During a sexual harassment investigation involving an IT Contractor, I discovered that data security was at risk due to the use of dozens of high-level highly compensated IT and Finance Contractors whom had almost unlimited access to confidential customer and company information. Despite diligent effort, I was unable to locate records that background checks or drug checks had been executed for these workers nor had their identity been validated or the basic security protocols followed, such as a photograph for their security access ID badge or their vehicle information. Yet they had security clearance that exceeded that of many executives. The company had an expensive security system in place at every door as well as security guards, not to mention server servicing and backups yet their failure to consistently apply security procedures to consultants completely undermined these measures. Every employee of the company, including those earning under $10 an hour with little to no access to confidential information submitted to these screenings. However, these contractors were being paid through accounts payable therefore they were not subjected to HR screenings. Additionally, most were hired through various staffing agencies with outdated and/or inconsistent contracts. Based upon an agency contract audit I initiated and managed, I found that most agency contracts either did not require the agency perform these screenings or even if it was stated in the contract, the agency did not actually execute that requirement unless they were specifically asked to do so and I found no records such had occurred. Therefore I identified this known practice created significant risk to employee safety as well as data security.

Data security has increasingly become a major threat to US companies with recent breaches at multiple government agencies, Home Depot, Target, Anthem, Ashley Madison, JPMorgan, Ebay and Sony Pictures just to name a few and the associated costs is easily in the billions.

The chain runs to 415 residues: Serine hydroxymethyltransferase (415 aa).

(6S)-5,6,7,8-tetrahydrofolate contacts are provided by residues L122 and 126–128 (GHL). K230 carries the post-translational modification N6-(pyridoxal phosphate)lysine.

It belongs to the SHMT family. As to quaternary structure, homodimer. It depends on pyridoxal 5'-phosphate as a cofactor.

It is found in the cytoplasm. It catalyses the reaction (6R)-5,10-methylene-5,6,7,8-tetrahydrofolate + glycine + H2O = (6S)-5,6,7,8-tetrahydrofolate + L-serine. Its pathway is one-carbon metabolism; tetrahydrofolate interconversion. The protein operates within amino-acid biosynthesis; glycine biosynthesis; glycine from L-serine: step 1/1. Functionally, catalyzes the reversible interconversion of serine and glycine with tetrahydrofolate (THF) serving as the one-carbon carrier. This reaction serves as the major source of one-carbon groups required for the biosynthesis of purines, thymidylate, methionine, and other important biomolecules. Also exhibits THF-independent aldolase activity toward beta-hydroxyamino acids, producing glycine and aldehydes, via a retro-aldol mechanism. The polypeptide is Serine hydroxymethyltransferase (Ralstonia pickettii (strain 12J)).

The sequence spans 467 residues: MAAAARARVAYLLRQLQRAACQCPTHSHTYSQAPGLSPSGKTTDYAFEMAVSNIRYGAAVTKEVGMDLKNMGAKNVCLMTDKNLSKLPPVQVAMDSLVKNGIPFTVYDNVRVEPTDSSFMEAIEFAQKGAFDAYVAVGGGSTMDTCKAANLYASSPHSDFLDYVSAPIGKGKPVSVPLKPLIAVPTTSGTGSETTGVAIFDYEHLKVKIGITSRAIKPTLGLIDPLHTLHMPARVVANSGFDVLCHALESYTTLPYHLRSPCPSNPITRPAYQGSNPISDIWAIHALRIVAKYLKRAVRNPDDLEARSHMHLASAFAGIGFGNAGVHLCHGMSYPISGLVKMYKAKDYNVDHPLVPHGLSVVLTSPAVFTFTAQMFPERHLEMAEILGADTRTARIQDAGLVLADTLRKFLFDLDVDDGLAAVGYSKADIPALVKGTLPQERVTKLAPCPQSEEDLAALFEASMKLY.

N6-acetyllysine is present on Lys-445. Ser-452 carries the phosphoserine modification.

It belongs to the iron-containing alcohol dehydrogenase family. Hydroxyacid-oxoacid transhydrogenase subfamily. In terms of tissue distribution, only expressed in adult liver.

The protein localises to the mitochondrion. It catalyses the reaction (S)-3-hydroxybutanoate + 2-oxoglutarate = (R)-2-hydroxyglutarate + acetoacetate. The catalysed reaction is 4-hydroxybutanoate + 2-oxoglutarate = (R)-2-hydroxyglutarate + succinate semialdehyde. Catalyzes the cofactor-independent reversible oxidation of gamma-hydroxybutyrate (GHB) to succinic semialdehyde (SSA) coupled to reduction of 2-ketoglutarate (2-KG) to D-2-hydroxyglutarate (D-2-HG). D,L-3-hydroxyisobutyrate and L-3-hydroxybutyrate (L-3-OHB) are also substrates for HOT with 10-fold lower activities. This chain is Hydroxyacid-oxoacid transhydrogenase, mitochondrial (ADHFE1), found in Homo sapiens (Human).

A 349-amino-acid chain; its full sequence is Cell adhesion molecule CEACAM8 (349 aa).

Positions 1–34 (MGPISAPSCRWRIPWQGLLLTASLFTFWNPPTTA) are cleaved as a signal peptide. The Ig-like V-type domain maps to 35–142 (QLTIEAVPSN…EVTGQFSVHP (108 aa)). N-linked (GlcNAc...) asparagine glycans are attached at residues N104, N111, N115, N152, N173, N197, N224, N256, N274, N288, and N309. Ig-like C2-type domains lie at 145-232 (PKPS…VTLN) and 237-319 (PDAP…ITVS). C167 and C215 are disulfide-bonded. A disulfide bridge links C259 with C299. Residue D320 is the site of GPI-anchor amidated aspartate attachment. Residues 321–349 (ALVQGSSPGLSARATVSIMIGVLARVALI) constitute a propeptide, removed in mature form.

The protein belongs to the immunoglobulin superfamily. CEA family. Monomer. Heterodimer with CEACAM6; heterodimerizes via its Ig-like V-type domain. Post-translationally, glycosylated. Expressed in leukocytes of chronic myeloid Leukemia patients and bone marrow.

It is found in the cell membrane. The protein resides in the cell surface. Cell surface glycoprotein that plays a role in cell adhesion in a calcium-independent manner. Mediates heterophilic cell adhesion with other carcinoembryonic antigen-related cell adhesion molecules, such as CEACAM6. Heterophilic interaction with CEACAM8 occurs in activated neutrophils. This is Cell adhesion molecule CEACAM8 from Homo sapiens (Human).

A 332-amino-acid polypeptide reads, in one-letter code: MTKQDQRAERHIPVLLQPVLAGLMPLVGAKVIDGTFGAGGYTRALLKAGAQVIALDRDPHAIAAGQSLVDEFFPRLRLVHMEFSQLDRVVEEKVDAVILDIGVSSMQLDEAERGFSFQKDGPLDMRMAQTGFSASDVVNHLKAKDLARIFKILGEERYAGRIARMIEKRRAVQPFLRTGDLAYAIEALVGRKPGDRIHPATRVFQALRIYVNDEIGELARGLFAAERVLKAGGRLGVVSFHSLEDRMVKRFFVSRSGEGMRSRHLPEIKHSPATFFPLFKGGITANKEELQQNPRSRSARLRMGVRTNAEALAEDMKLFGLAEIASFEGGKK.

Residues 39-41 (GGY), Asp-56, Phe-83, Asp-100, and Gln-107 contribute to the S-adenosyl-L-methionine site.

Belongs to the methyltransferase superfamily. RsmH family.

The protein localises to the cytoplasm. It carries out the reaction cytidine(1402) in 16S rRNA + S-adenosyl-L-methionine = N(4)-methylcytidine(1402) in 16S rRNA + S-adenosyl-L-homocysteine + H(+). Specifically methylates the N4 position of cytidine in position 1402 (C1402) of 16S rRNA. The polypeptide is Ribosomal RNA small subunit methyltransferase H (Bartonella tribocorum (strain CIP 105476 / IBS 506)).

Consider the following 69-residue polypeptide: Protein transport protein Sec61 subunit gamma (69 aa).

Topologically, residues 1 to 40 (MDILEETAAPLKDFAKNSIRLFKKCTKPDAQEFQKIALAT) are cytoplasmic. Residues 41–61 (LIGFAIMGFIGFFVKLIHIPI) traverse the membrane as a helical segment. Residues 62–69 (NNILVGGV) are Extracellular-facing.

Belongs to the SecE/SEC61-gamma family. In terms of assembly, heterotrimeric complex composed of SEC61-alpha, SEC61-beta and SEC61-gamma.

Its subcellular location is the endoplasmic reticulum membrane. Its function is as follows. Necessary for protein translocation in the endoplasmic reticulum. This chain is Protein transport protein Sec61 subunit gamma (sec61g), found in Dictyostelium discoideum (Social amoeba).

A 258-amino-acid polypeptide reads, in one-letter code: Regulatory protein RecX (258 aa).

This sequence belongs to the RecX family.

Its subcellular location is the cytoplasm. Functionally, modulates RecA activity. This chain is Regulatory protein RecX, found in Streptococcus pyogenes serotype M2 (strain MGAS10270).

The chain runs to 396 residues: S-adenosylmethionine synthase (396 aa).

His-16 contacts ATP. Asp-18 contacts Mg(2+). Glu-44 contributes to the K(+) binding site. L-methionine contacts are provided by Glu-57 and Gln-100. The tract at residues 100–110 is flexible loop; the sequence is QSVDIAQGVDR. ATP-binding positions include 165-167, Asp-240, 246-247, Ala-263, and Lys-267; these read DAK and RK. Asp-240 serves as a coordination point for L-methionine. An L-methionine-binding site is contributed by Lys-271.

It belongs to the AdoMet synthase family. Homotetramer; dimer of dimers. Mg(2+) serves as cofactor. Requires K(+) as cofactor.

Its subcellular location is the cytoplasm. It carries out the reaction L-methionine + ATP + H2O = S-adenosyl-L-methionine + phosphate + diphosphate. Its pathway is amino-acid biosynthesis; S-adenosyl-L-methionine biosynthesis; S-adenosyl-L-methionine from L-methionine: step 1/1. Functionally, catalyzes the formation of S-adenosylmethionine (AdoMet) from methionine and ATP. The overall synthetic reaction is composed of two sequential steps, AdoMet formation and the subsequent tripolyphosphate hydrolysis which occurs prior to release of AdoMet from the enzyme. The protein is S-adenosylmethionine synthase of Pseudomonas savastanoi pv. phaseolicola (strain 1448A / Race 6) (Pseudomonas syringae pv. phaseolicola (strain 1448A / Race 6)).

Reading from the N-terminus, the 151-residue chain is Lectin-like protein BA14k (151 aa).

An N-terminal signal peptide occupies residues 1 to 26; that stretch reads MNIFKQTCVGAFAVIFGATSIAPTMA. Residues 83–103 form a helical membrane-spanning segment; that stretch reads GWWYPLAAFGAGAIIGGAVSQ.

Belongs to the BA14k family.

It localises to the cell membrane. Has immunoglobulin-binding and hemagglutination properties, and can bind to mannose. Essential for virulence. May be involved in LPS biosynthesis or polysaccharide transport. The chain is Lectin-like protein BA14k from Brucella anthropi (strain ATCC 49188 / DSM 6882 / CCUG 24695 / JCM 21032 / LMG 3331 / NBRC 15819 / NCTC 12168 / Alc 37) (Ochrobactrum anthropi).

Interval’s quarterly SOX audit never caught the issue. The audit simply did not ask the right questions so everything was checked off and cleared along with executive signatures that they had no concerns about internal systems, quarter after quarter, year after year. Which is likely why I was terminated abruptly as the quarterly statement was being prepared and I would not have signed it without this issue on it. This was the company’s long standing practice so apparently no one had ever questioned it. When I repeatedly pushed for corrective action on the potential SOX violation asking that consultants submit to these basic screenings, I was immediately terminated and escorted mid-day from the building. The SVP of Human Resources was well aware of the situation and in fact created or at least significantly contributed to its existence yet remains in position. Additionally, I informed the CEO, COO and Chief Legal Counsel of these concerns as well as other potential business ethics violations. While I have no idea if they addressed the data security issue, they took no action to address the negative impact I suffered.

Most concerning to me is the fact that many tourism and hospitality customers may not realize that IILG manages the back office and therefore customer data for various subsidiaries and partners that may include Trading Places International (TPI), Hyatt Residence Club, Aqua-Aston Hospitality, Vacation Resorts International, VRI Europe, Hyatt Vacation Ownership (HVO), the Hyatt Residence Club, Hyatt Vacation Ownership, other affiliates of Hyatt Hotels Corporation as well as other participants in their timeshare and cruise exchange programs. This potentially exposes hospitality service providers and millions of their customers to data breach without their slightest level of awareness. For example, who would have the resources and perspective to link burglaries of the families of these various providers while they travel? Would investigators be able to identify a pattern and source or would they simply conclude occurrences were unrelated?